But time has a way of moving on. And while the gap between our Punjabis (from east Punjab which is now the only Punjab left in India) and our Tamils may actually have narrowed, thanks to improved communications, shared popular culture and greater physical mobility, the gap between Indians and Pakistanis has now widened to the extent that we are no longer the same people in any significant sense.


This was brought home to me most clearly by two major events over the last few weeks.


The first of these was the attack on the Sri Lankan cricket team on the streets of Lahore. In their defence, Pakistanis said that they were powerless to act against the terrorists because religious fanaticism was growing. Each day more misguided youngsters joined jihadi outfits and the law and order situation worsened.


Further, they added, things had got so bad that in the tribal areas the government of Pakistan had agreed to suspend the rule of law under pressure from the Taliban and had conceded that sharia law would reign instead. Interestingly, while most civilised liberals should have been appalled by this surrender to the forces of extremism, many Pakistanis defended this concession.


Imran Khan (Keble College, Oxford, 1973-76) even declared that sharia law would be better because justice would be dispensed more swiftly! (I know this is politically incorrect but the Loin of the Punjab’s defence of sharia law reminded me of the famous Private Eye cover when his marriage to Jemima Goldsmith was announced. The Eye carried a picture of Khan speaking to Jemima’s father. “Can I have your daughter’s hand?” Imran was supposedly asking James Goldsmith. “Why? Has she been caught shoplifting?” Goldsmith replied. So much for sharia law.)


The second contrasting event was one that took place in Los Angeles but which was perhaps celebrated more in India than in any other country in the world. Three Indians won Oscars: A.R. Rahman, Resul Pookutty and Gulzar.


Their victory set off a frenzy of rejoicing. We were proud of our countrymen. We were pleased that India’s entertainment industry and its veterans had been recognised at an international platform. And all three men became even bigger heroes than they already were.


But here’s the thing: Not one of them is a Hindu.


Can you imagine such a thing happening in Pakistan? Can you even conceive of a situation where the whole country would celebrate the victory of three members of two religious minorities? For that matter, can you even imagine a situation where people from religious minorities would have got to the top of their fields and were, therefore, in the running for international awards?


On the one hand, you have Pakistan imposing sharia law, doing deals with the Taliban, teaching hatred in madrasas, declaring jihad on the world and trying to kill innocent Sri Lankan cricketers. On the other, you have the triumph of Indian secularism.


The same people?


Surely not.


We are defined by our nationality. They choose to define themselves by their religion.


But it gets even more complicated. As you probably know, Rahman was born Dilip Kumar. He converted to Islam when he was 21. His religious preferences made no difference to his prospects. Even now, his music cuts across all religious boundaries. He’s as much at home with Sufi music as he is with bhajans. Nor does he have any problem with saying ‘Vande Mataram’.


Now, think of a similar situation in Pakistan. Can you conceive of a Pakistani composer who converted to Hinduism at the age of 21 and still went on to become a national hero? Under sharia law, they’d probably have to execute him.


Resul Pookutty’s is an even more interesting case. Until you realise that Malayalis tend to put an ‘e’ where the rest of us would put an ‘a,’ (Ravi becomes Revi and sometimes the Gulf becomes the Gelf), you cannot work out that his name derives from Rasool, a fairly obviously Islamic name.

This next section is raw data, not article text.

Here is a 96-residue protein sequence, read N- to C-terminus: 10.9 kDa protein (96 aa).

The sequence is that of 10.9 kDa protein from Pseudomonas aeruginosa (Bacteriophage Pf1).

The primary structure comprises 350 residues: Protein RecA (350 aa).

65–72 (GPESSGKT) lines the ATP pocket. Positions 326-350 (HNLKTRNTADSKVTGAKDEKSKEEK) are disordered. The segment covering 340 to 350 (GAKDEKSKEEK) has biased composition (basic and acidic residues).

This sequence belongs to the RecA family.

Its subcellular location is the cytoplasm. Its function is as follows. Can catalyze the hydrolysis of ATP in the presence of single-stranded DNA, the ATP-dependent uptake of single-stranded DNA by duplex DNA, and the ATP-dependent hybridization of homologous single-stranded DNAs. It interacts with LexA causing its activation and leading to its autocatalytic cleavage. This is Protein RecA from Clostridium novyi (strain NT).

But here’s the point: even when you point out to people that Pookutty is in fact a Muslim, they don’t really care. It makes no difference to them. He’s an authentic Indian hero, his religion is irrelevant.


Can you imagine Pakistan being indifferent to a man’s religion? Can you believe that Pakistanis would not know that one of their Oscar winners came from a religious minority? And would any Pakistani have dared bridge the religious divide in the manner Resul did by referring to the primeval power of Om in his acceptance speech?


The same people?


Surely not.


Most interesting of all is the case of Gulzar who many Indians believe is a Muslim. He is not. He is a Sikh. And his real name is Sampooran Singh Kalra.


So why does he have a Muslim name?


It’s a good story and he told it on my TV show some years ago. He was born in West Pakistan and came over the border during the bloody days of Partition. He had seen so much hatred and religious violence on both sides, he said, that he was determined never to lose himself to that kind of blind religious prejudice and fanaticism.


Rather than blame Muslims for the violence inflicted on his community — after all, Hindus and Sikhs behaved with equal ferocity — he adopted a Muslim pen name to remind himself that his identity was beyond religion. He still writes in Urdu and considers it irrelevant whether a person is a Sikh, a Muslim or a Hindu.


Let’s forget about political correctness and come clean: can you see such a thing happening in Pakistan? Can you actually conceive of a famous Pakistani Muslim who adopts a Hindu or Sikh name out of choice to demonstrate the irrelevance of religion?


My point, exactly.


What all those misguided liberals who keep blathering on about us being the same people forget is that in the 60-odd years since Independence, our two nations have traversed very different paths.


Pakistan was founded on the basis of Islam. It still defines itself in terms of Islam. And over the next decade as it destroys itself, it will be because of Islamic extremism.


India was founded on the basis that religion had no role in determining citizenship or nationhood. An Indian can belong to any religion in the world and face no discrimination in his rights as a citizen.